Location and setting: Mexico; central Mexican Volcanic Belt, complex tectonic setting of continental arc and back-arc
Background information: located in densely populated region with over 20 million people; wide range of eruption styles, including Plinian events; reawakened in 1994 after almost 70 years of quiescence; alternation between lava dome growth-and-destruction episodes, and moderately explosive activity separated by long periods of almost total quiescence; currently one of the largest passive producers of SO2 worldwide.
Relevance to project: volcano-tectonic seismicity preceding reawakening shows precursory activity that may be characteristic of reawakening after a long period of quiescence for polygenetic volcanoes; explosions are usually preceded by a diversity of precursors; however, the nature and significance of precursors changed and evolved during the 15 years of activity making their recognition a complex process; translating the interpretations of the observed signals into alert levels is a major issue in risk management; case for hindsight evaluation of unrest periods; potential for catastrophic impact on society and infrastructure
Monitoring data available to consortium: 1989-present: seismic records including short-band and broadband; 1994-1996: tiltmeter records; 1994-present: Daily reports of activity and events. Includes a large dataset of images obtained with monitoring cameras (visible and one thermal IR camera); 1995-present. Hydrogeochemical sampling and analysis of water springs around the volcano (about 4 times a year); 1995-present. Periodic measurements of deformation on the north flank of the volcano using an EDM station; 1995-present. Sporadic vertical photogrammetric photographs of the crater that have been used to estimate volumes of emplaced domes.
Summary of the Popocatépetl Situation
(adapted from DE LA CRUZ-REYNA S., TILLING R.I. (2008) Scientific and public responses to the ongoing volcanic crisis at Popocatépetl Volcano, Mexico: importance of an effective hazards-warning system. J. .Volcanol. Geotherm. Res. 170 (1-2):121-134 (doi:10.1016/j.jvolgeores.2007.09.002)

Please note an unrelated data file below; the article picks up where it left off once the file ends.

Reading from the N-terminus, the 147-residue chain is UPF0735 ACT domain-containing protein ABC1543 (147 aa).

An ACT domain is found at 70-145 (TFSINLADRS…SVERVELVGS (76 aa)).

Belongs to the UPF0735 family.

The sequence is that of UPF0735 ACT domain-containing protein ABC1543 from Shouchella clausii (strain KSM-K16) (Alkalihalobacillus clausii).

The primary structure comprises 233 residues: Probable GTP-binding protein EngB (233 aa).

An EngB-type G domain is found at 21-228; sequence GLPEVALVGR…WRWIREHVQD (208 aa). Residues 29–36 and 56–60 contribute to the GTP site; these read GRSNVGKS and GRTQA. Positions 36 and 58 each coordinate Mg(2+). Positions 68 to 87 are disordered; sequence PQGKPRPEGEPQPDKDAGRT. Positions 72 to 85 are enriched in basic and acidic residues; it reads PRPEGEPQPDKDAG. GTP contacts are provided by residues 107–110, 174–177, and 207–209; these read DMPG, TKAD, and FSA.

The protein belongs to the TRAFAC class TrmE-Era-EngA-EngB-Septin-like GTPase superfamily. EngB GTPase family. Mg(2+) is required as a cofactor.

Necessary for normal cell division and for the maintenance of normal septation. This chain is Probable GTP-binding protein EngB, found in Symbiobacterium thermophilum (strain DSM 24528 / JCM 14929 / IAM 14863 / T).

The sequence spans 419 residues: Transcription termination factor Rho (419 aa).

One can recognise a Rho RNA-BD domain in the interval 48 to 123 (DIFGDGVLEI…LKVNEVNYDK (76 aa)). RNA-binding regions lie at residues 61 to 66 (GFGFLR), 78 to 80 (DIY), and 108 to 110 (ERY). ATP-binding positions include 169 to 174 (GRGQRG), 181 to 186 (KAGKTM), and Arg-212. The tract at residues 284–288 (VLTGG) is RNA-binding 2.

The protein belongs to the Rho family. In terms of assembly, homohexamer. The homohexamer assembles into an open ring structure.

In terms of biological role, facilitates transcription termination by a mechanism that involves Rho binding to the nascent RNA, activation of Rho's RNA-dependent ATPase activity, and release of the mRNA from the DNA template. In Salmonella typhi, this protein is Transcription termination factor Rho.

Popocatépetl Volcano is located in the central Mexican Volcanic Belt, within a densely populated region, with over 20 million people vulnerable to direct hazards associated with a major explosive eruption. Situated about 70 km southeast of downtown Mexico City, Popocatépetl is arguably the most dangerous volcano in the country. This 5454-m-high volcano’s geologic past clearly indicates that it is capable of producing catastrophic eruptions: three Plinian events have occurred within the past 5000 years B.P., well within the period of human settlement in central Mexico (Siebe et al., 1996; Siebe and Macías, 2004). Fortunately, to date the current eruptive episode—beginning in December 1994 after being dormant for nearly six decades—has consisted of relatively minor activity, which has characterized Popocatépetl’s activity since the 14th century (De la Cruz-Reyna et al., 1995). Nonetheless, given the huge population potentially at risk, together with concerns about possible escalation of eruptive activity, the management of the ongoing “volcanic crisis” at Popocatépetl (CENAPRED-UNAM, 1995) has posed, and continues to pose, a major challenge for volcanologists, national and local civil authorities, and the affected public.
The official body in charge of the risk management (including volcano monitoring) at the federal level is the National System of Civil Protection (SINAPROC) which is part of the Ministry of the Interior (Secretaría de Gobernación) at a level equivalent to an undersecretary of state. The Coordination is supported by two main bodies: The National Direction of Civil Protection, an operational body in charge of implementing the preventive, and relief actions, and the National Center for Disaster Prevention (CENAPRED), a technical body whose objectives are to promote the applications of technology for the prevention and mitigation of disasters, to train and inform professionals and technicians on these subjects, and to disseminate the necessary information for preparedness and self-protection to all the people exposed to a hazardous phenomena, and to maintain the volcano monitoring in collaboration with the UNAM, and other national and international organizations.